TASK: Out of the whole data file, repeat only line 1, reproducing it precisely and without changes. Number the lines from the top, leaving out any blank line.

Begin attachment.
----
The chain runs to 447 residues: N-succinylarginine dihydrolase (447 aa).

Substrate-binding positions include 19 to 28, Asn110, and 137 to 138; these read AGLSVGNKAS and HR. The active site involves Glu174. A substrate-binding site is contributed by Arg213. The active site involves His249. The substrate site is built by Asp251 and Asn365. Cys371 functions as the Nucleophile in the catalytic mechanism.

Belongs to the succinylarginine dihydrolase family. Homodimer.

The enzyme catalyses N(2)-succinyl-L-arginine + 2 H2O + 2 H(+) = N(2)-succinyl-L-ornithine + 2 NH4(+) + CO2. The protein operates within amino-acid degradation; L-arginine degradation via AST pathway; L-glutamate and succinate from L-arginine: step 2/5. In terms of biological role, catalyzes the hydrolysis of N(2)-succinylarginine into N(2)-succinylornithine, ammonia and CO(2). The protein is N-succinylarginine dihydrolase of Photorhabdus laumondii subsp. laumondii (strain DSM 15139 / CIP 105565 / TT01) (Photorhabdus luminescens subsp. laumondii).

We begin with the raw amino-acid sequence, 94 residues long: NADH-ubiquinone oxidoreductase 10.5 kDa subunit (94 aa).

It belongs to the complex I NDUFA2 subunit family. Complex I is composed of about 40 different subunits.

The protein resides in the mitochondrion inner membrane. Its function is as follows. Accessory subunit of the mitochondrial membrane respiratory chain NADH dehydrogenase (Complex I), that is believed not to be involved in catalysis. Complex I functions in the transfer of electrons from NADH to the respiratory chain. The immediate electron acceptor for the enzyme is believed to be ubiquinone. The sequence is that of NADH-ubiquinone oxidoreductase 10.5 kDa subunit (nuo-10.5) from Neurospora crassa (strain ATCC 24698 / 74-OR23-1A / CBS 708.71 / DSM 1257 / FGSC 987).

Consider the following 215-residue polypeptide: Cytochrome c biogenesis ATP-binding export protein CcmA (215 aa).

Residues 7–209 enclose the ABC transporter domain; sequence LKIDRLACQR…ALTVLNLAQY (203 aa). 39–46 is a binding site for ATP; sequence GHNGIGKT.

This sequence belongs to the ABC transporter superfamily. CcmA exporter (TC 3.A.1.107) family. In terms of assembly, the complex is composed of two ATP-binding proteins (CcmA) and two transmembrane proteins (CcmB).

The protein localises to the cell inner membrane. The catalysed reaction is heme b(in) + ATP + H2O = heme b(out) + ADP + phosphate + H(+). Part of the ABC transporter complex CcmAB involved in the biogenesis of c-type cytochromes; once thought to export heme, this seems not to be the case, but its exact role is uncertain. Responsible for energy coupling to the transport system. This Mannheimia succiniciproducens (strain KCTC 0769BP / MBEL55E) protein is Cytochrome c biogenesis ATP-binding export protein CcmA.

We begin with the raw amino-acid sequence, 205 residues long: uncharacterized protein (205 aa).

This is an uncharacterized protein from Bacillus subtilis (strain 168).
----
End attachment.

The chain runs to 447 residues: N-succinylarginine dihydrolase (447 aa).